Disney is buying a large part of Fox , but Fox News Channel and other US television businesses are staying with the Murdoch family, headed by media mogul Rupert.

Here's a look at what the Disney and Murdoch empires will look like under The Walt Disney Co.'s $52.4bn (£39bn) deal for 21st Century Fox:

The Disney banner

Besides classics such as Mickey Mouse and Goofy, Disney already owns several iconic franchises, including the Muppets, "Star Wars" and Marvel superhero movies and comics.

It operates a major movie studio and several TV networks, including ABC, ESPN, the Disney Channel and Freeform.

With the deal, Disney gets the Fox movie business, including Twentieth Century Fox, Fox Searchlight Pictures and Fox 2000. Fox held rights to some Marvel characters; this deal will bring Marvel's X-Men, Fantastic Four and Deadpool under the Disney roof.

Disney will also take ownership of the "Avatar" franchise, which has already spawned a Disney theme park ; sequels are on the way. In terms of television production, Disney will get Twentieth Century Fox Television, FX Productions and Fox21, with shows including "The Simpsons" and "Modern Family."

The Simpsons
Disney will get Twentieth Century Fox Television, FX Productions and Fox21, with shows including "The Simpsons". Fox

Disney will get at least a 39% stake in European satellite-TV and broadcaster Sky. Fox is hoping to acquire the remainder of Sky before the deal closes, giving Disney full control.

Disney is also acquiring Star India, a major media company with dozens of sports and entertainment channels in the subcontinent. Disney, a co-owner of Hulu, will also get Fox's share in the streaming company, giving it a majority control.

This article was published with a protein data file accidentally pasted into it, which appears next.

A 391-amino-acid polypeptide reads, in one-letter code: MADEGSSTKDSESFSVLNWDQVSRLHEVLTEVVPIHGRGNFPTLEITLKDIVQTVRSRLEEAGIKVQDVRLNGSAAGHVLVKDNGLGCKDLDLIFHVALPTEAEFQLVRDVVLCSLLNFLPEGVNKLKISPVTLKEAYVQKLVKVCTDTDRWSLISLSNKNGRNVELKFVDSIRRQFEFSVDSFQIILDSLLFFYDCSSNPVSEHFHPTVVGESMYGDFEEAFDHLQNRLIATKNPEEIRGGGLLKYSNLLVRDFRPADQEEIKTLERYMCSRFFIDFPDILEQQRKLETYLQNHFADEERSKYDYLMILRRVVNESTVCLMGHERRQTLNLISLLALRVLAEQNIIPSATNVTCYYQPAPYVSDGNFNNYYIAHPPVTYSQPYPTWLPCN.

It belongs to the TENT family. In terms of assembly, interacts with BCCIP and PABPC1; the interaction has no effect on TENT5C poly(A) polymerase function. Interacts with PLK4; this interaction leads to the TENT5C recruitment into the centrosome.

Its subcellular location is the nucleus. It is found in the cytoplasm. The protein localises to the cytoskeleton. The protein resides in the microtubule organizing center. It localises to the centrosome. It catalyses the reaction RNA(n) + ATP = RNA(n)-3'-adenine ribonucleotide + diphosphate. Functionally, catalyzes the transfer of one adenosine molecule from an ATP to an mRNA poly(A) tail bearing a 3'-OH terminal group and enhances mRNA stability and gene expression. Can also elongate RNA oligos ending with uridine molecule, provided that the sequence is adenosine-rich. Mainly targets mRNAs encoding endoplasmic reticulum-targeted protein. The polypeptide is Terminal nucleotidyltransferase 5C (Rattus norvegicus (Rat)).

The Murdoch Family

Before the sale, Fox will spin off some properties into a separate company, which the Murdoch family will control.

Murdoch's new Fox will have the Fox television network and stations, Fox News Channel, Fox Business Network and the US sports channels FS1, FS2 and Big Ten Network. It will also keep the Fox studio lot in Los Angeles and an equity investment in Roku, a maker of TV-streaming devices.

Rupert Murdoch
Rupert Murdoch, executive chairman of News Corporation, reacts during a panel discussion at the B20 meeting of company CEOs in Sydney on 17 July 2014 Jason Reed/Reuters

The publishing and newspaper businesses will stay with Murdoch, as those have already been separated into a different company, News Corp. The titles include the New York Post, The Wall Street Journal, The Sun and The Times in the UK, and book publisher HarperCollins.

There's been speculation the Murdoch family will try to combine News Corp with what's left of Fox, though Rupert Murdoch told investors Thursday, "We haven't thought about combining with News Corp."